Tuesday, May 15, 2007

Manufacturing and Housing: Which Way is the Economy Going?

The monthly reports on April's Housing starts and industrial production give us some insight into which way the economy is headed. The April employment report had demonstrated weakness in each.

Construction: Housing Starts 19% Below Last Year

The Wall Street Journal reported, "Home construction unexpectedly rose during April, making a surprise increase despite bloated inventories and tighter credit for subprime borrowers, but building permits took their sharpest fall in 17 years." Bloomberg's consensus forecast for housing starts were 1.475 million new units. The actual (a 1.528 million annual rate) was better, but that level is 19 percent below the year before.

Manufacturing, especially Aerospace, Is Up

The Federal Reserve Board published its April Index of Industrial Production. America' mines and factories produced 1.9% more than a year ago and their capacity usage (80.2% ) was 2.3% higher. Motor vehicles were a little stronger, a good sign.

Aerospace production was up 9.7 percent over last year.

Friday, May 04, 2007

Jobs Grew Modestly in April

Low expectations. Even lower job growth.

Wall Street expected a weak employment report for April and it got it. According to Bloomberg, the consensus estimate was for a growth of 100,000 jobs. According to the Wall Street Journal, the expectation was for 110,000. The Bureau of Labor Statistics announced April's job growth was 88,000.

April's payroll's were 1.4% higher than a year ago. The economy has produced slower year over year job growth in first four months of 2007 than we saw last year. Yet 1.4 percent growth is fast enough to keep up with labor force growth and slowly pull down the unemployment rate. These comparisons need to be weighed against the very rapid growth experienced the same time last year.

The unemployment rate increased from 4.4 percent to 4.5 percent. This reflects the month to month sampling fluctuation more than it does a fundamental reversal of trend.

Aircraft manufacturing booming

The Bureau did not report separate jobs data for aircraft manufacturing. However it did report that total jobs in the transportation equipment sector fell by 200,000 and that motor vehicles and parts fell by 4.8 million. This implies the rest of the sector grew by 4.6 million jobs which would be principally in the aerospace industry.

Wednesday, May 02, 2007

Wichita Job Growth is Strong and Accelerating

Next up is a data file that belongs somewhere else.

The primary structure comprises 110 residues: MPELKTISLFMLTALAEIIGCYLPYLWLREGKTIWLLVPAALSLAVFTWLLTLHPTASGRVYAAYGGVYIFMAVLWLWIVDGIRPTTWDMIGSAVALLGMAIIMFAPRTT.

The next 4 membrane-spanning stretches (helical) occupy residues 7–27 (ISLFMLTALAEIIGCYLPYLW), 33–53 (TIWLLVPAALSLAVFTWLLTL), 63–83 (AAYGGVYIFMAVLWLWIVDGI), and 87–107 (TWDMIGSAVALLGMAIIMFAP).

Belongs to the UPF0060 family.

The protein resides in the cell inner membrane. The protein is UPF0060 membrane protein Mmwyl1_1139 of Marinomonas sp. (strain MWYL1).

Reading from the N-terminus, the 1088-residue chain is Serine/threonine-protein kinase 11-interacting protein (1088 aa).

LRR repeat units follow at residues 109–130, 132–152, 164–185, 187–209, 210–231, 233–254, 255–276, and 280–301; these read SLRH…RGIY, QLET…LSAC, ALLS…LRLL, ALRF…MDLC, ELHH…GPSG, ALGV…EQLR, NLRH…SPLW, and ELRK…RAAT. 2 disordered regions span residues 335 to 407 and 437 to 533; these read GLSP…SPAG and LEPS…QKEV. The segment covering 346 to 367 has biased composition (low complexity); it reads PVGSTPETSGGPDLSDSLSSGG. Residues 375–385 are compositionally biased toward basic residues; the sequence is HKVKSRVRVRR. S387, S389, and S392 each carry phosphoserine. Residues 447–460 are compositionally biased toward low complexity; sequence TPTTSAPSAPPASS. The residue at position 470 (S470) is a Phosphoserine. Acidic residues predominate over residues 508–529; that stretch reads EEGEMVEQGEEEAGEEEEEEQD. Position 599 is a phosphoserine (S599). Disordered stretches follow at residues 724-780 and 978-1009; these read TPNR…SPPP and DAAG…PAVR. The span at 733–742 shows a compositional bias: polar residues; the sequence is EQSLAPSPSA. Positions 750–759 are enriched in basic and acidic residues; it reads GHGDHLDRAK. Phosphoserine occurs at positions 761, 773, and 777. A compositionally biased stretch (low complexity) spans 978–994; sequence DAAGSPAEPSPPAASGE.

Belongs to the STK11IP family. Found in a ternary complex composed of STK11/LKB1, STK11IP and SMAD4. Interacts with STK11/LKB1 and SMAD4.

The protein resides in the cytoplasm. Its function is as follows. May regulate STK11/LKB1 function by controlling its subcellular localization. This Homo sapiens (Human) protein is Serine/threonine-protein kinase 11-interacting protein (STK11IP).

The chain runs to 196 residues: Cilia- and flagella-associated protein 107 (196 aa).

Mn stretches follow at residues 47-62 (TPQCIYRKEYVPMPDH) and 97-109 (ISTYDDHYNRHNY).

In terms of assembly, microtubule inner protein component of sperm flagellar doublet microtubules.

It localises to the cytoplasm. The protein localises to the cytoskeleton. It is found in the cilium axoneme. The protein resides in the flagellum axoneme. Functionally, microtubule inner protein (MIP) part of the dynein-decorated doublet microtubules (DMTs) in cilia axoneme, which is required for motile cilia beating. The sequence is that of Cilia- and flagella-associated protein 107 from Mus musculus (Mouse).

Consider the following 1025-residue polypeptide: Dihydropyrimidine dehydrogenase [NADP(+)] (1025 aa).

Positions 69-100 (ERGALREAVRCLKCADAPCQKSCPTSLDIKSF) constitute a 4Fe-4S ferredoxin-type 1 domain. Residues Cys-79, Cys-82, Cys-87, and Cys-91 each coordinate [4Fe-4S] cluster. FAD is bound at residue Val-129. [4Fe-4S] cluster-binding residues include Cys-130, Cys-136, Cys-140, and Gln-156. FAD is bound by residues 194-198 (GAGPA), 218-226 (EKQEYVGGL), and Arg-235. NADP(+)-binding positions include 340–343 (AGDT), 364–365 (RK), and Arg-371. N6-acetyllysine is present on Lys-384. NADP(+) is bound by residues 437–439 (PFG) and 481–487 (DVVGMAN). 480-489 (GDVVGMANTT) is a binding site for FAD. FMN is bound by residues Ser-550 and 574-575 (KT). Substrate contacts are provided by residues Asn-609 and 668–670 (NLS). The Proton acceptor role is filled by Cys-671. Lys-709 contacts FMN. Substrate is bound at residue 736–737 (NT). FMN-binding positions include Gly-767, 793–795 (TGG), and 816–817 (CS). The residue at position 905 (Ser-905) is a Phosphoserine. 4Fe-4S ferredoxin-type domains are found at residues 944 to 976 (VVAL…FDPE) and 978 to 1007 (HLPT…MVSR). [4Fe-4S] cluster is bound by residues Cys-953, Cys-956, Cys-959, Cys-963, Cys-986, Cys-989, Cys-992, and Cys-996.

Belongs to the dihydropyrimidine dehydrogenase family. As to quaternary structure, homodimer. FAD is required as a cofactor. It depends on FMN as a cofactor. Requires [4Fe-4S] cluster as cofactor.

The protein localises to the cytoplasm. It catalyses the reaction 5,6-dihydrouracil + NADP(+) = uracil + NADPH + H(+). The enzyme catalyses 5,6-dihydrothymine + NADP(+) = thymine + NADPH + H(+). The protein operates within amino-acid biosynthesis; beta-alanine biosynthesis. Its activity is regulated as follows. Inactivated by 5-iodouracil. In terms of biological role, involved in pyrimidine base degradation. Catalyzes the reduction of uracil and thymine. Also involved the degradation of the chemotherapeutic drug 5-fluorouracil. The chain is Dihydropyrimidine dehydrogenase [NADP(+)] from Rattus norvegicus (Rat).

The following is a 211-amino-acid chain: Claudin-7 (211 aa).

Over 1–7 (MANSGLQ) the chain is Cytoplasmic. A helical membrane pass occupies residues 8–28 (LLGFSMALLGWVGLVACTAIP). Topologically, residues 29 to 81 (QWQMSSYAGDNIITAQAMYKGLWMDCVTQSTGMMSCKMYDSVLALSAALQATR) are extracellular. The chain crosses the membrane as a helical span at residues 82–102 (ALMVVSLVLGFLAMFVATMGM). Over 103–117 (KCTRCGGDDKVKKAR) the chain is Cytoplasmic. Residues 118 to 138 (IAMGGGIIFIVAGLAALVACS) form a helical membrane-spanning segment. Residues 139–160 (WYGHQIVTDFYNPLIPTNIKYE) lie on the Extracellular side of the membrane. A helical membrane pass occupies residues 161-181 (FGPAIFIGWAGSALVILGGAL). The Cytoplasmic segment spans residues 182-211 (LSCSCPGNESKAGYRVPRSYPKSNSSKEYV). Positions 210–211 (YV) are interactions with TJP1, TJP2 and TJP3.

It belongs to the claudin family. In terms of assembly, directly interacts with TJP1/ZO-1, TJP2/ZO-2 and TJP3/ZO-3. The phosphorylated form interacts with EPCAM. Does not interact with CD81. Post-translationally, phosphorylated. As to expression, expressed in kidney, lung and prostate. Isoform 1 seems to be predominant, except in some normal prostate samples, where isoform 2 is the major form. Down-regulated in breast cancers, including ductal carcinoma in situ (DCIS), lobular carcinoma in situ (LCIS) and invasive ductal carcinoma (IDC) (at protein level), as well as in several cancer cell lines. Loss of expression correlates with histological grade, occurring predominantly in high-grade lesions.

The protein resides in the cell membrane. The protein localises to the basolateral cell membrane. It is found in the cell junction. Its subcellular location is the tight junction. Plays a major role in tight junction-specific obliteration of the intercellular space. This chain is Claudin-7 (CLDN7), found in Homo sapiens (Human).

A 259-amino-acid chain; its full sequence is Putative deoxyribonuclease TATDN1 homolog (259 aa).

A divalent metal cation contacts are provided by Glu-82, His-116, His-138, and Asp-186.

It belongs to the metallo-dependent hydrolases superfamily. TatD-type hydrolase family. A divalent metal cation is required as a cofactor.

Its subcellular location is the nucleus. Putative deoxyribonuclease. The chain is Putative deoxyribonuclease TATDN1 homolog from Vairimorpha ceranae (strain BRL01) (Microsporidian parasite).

Jobs grow 4.1 percent.

Employment grew a rapid 4.1 percent in the Wichita labor market since March of last year according to the federal Bureau of Labor Statistics. Not only was Wichita's job growth strong, but it is accelerating compared to the 3.9 percent year over year growth recorded in February. By way of comparison payrolls nationwide grew only 1.4 percent. Wichita’s economy produced twelve thousand new jobs over the last twelve months.

The unemployment rate is down and well below the national rate.

The Wichita unemployment rate was 4.1 percent well below the national average of 4.5 percent. Things have changed dramatically over the last twelve months. A year ago, both the national and the local unemployment rates stood at 4.8 percent. One major reason is the booming aircraft industry. Commercial aircraft order backlogs are up 40 percent over a year ago. The financial recovery of the domestic airline industry, its aging fleet of planes, and a huge demand abroad are all contributing to this sanquine cycle in a very boom and bust business. The Eagle reports that passangers on Air Tran grew 12.9 percent in April.

Tuesday, May 01, 2007

Murdoch Bids $5 Billion for Dow Jones

Want a Journal Mate?

The rule of media empires is he who owns the content rules. Whether content pays is another matter! Wall Street seems convinced that top shelf journalism and having a business model in the black are two diferent things after all. (And I do not mean Conrad Black!)

Rupert Murdoch's News Corp has bid $ 5 billion for Dow Jones, publisher of the Wall Street Journal, Barrons, and the Dow Jones Newwires among other media properties.

Is Murdoch paying too much? he does not think so: "[W]e feel it's worth this. This is the greatest newspaper in America, one of the greatest in the world. It has great journalists which deserve, I think, a much wider audience. We feel that with coming both online and offline, there's a great deal to be done here. It's got great journalists, it's got great management, but it's got a rather confined capital. It's got to be part of a bigger organization to be taken further."

The Bancrofts say "No."

Although the bid is a 67% premium over the stock price that does not mean it is a deal.

Like many traded newspaper companies, Dow Jones has more than one class of shares. In this instance, the Bancroft family, which has a minority of the shares has a voting majority. The Financial Times quotes Michael Elefante, a Dow Jones director and lawyer representing the Bancroft family, as saying “Members of the family and the trustees of trust for their benefit have advised him that they will vote shares constituting slightly more than 50 per cent of the outstanding voting power of Dow Jones against the proposal.”

Stay tuned, the fun has just begun.